SocGen receives Libor probe demand: source
PARIS (Reuters) - Societe Generale, France's second-biggest listed bank, has received a new request for information from U.S. authorities investigating the Libor rate-fixing scandal, a banking source told Reuters on Friday.
SocGen has already said publicly it is cooperating with probes into whether banks manipulated the Libor rate - the benchmark for $300 trillion of contracts and loans across the world - and is conducting its own internal inquiry.
"The request is not a subpoena to appear in a court but a request for more information from U.S. regulators," the source said.
SocGen declined to comment. Chief Executive Frederic Oudea reiterated last month that the bank had not received any allegation or charge linked to the probe.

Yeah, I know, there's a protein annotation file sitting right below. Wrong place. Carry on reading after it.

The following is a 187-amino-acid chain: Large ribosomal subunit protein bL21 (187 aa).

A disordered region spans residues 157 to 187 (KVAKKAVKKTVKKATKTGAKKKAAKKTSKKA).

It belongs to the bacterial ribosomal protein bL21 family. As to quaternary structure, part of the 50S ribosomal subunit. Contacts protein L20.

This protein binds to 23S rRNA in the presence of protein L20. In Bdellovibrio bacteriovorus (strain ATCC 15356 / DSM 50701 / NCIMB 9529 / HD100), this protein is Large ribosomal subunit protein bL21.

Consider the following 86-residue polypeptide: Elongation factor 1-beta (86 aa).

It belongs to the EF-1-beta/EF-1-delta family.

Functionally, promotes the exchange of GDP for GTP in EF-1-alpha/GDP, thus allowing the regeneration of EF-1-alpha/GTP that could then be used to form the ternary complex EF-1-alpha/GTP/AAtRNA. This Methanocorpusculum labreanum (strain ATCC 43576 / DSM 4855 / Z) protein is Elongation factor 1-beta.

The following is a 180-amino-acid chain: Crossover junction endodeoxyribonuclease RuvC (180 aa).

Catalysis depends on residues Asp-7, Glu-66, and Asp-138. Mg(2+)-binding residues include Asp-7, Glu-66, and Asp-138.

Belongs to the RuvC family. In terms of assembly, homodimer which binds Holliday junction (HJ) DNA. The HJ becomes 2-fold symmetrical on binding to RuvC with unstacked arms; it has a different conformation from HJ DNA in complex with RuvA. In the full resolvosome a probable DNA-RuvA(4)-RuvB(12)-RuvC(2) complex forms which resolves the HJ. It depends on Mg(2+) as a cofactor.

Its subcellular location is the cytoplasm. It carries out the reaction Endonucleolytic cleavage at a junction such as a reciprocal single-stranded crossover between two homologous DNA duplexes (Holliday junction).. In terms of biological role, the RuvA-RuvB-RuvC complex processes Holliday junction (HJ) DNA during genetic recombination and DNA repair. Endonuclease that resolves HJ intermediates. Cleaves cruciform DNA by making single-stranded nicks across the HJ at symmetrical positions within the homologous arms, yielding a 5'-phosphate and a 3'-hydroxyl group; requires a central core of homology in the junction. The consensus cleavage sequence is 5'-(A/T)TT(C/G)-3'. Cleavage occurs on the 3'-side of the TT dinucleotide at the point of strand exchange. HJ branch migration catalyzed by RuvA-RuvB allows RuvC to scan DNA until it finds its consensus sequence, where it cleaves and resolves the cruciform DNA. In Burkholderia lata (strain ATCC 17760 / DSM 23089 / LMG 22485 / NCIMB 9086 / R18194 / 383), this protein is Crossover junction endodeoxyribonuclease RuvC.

Earlier press reports said SocGen was among nine banks to have received subpoenas in connection with the probe in August and September.
The ongoing rate-rigging probe led by regulators in the U.S. and U.K. has already ensnared major banks like Britain's Royal Bank of Scotland, Bank of America and Switzerland's UBS. Barclays, the first bank to settle charges, lost its chief executive over the scandal.
Shares of the bank were down 2.7 percent to 24.21 euros ($31.38), broadly in line with other French banks following a downgrade of BNP Paribas, France's No. 1 listed bank, by Standard & Poor's.
DAVOS, Switzerland - Central banks have done their best to rescue the world economy by printing money and politicians must now act fast to enact structural reforms and pro-investment policies to boost growth, central bankers said on Saturday.